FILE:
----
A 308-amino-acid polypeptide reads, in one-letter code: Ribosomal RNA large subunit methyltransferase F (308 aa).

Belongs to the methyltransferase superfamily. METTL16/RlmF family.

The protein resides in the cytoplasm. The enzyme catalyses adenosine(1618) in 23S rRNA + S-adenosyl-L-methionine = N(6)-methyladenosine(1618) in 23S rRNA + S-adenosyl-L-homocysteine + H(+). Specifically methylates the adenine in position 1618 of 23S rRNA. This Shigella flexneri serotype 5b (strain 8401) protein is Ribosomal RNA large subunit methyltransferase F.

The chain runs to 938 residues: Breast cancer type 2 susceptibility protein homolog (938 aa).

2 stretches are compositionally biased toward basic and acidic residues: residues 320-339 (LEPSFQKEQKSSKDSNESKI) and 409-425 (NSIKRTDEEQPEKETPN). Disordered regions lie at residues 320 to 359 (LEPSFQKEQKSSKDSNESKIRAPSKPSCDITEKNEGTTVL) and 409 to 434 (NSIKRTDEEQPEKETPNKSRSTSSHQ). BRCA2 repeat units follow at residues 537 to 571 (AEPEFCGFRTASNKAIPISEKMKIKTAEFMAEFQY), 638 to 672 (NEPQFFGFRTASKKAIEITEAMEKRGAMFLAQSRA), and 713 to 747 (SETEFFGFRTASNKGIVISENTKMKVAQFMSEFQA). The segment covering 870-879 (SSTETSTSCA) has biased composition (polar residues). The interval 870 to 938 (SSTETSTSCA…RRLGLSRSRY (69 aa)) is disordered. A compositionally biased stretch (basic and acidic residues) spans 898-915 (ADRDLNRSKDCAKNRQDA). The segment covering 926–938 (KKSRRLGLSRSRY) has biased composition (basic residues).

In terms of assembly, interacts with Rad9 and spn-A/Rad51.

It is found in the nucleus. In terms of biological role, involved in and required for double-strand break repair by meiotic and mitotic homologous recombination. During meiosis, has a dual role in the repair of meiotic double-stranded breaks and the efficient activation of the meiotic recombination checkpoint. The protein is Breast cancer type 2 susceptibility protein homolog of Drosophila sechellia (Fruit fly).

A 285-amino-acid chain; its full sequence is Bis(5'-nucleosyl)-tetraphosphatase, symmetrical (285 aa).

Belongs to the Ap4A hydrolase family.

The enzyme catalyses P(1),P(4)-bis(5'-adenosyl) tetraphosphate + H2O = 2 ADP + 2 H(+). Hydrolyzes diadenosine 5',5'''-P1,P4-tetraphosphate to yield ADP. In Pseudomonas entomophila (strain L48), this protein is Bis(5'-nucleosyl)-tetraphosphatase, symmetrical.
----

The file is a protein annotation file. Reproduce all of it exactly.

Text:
A 308-amino-acid polypeptide reads, in one-letter code: Ribosomal RNA large subunit methyltransferase F (308 aa).

Belongs to the methyltransferase superfamily. METTL16/RlmF family.

The protein resides in the cytoplasm. The enzyme catalyses adenosine(1618) in 23S rRNA + S-adenosyl-L-methionine = N(6)-methyladenosine(1618) in 23S rRNA + S-adenosyl-L-homocysteine + H(+). Specifically methylates the adenine in position 1618 of 23S rRNA. This Shigella flexneri serotype 5b (strain 8401) protein is Ribosomal RNA large subunit methyltransferase F.

The chain runs to 938 residues: Breast cancer type 2 susceptibility protein homolog (938 aa).

2 stretches are compositionally biased toward basic and acidic residues: residues 320-339 (LEPSFQKEQKSSKDSNESKI) and 409-425 (NSIKRTDEEQPEKETPN). Disordered regions lie at residues 320 to 359 (LEPSFQKEQKSSKDSNESKIRAPSKPSCDITEKNEGTTVL) and 409 to 434 (NSIKRTDEEQPEKETPNKSRSTSSHQ). BRCA2 repeat units follow at residues 537 to 571 (AEPEFCGFRTASNKAIPISEKMKIKTAEFMAEFQY), 638 to 672 (NEPQFFGFRTASKKAIEITEAMEKRGAMFLAQSRA), and 713 to 747 (SETEFFGFRTASNKGIVISENTKMKVAQFMSEFQA). The segment covering 870-879 (SSTETSTSCA) has biased composition (polar residues). The interval 870 to 938 (SSTETSTSCA…RRLGLSRSRY (69 aa)) is disordered. A compositionally biased stretch (basic and acidic residues) spans 898-915 (ADRDLNRSKDCAKNRQDA). The segment covering 926–938 (KKSRRLGLSRSRY) has biased composition (basic residues).

In terms of assembly, interacts with Rad9 and spn-A/Rad51.

It is found in the nucleus. In terms of biological role, involved in and required for double-strand break repair by meiotic and mitotic homologous recombination. During meiosis, has a dual role in the repair of meiotic double-stranded breaks and the efficient activation of the meiotic recombination checkpoint. The protein is Breast cancer type 2 susceptibility protein homolog of Drosophila sechellia (Fruit fly).

A 285-amino-acid chain; its full sequence is Bis(5'-nucleosyl)-tetraphosphatase, symmetrical (285 aa).

Belongs to the Ap4A hydrolase family.

The enzyme catalyses P(1),P(4)-bis(5'-adenosyl) tetraphosphate + H2O = 2 ADP + 2 H(+). Hydrolyzes diadenosine 5',5'''-P1,P4-tetraphosphate to yield ADP. In Pseudomonas entomophila (strain L48), this protein is Bis(5'-nucleosyl)-tetraphosphatase, symmetrical.